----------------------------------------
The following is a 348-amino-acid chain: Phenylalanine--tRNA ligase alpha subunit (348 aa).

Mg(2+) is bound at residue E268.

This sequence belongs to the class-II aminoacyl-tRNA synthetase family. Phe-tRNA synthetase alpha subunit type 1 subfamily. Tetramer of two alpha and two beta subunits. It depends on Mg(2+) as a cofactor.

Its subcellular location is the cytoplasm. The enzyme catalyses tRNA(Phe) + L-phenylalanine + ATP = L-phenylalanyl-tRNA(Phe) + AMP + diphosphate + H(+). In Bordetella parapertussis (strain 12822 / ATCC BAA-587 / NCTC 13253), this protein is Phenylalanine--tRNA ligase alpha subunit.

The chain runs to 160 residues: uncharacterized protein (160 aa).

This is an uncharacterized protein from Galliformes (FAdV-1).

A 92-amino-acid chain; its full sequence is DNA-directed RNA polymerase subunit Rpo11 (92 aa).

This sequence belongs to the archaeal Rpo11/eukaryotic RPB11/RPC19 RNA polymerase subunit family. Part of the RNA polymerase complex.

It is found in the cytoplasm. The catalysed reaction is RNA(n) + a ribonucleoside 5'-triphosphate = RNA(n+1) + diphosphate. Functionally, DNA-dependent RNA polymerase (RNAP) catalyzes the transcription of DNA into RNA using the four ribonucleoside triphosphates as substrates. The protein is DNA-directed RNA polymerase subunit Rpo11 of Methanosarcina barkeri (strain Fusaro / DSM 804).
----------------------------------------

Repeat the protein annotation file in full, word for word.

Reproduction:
The following is a 348-amino-acid chain: Phenylalanine--tRNA ligase alpha subunit (348 aa).

Mg(2+) is bound at residue E268.

This sequence belongs to the class-II aminoacyl-tRNA synthetase family. Phe-tRNA synthetase alpha subunit type 1 subfamily. Tetramer of two alpha and two beta subunits. It depends on Mg(2+) as a cofactor.

Its subcellular location is the cytoplasm. The enzyme catalyses tRNA(Phe) + L-phenylalanine + ATP = L-phenylalanyl-tRNA(Phe) + AMP + diphosphate + H(+). In Bordetella parapertussis (strain 12822 / ATCC BAA-587 / NCTC 13253), this protein is Phenylalanine--tRNA ligase alpha subunit.

The chain runs to 160 residues: uncharacterized protein (160 aa).

This is an uncharacterized protein from Galliformes (FAdV-1).

A 92-amino-acid chain; its full sequence is DNA-directed RNA polymerase subunit Rpo11 (92 aa).

This sequence belongs to the archaeal Rpo11/eukaryotic RPB11/RPC19 RNA polymerase subunit family. Part of the RNA polymerase complex.

It is found in the cytoplasm. The catalysed reaction is RNA(n) + a ribonucleoside 5'-triphosphate = RNA(n+1) + diphosphate. Functionally, DNA-dependent RNA polymerase (RNAP) catalyzes the transcription of DNA into RNA using the four ribonucleoside triphosphates as substrates. The protein is DNA-directed RNA polymerase subunit Rpo11 of Methanosarcina barkeri (strain Fusaro / DSM 804).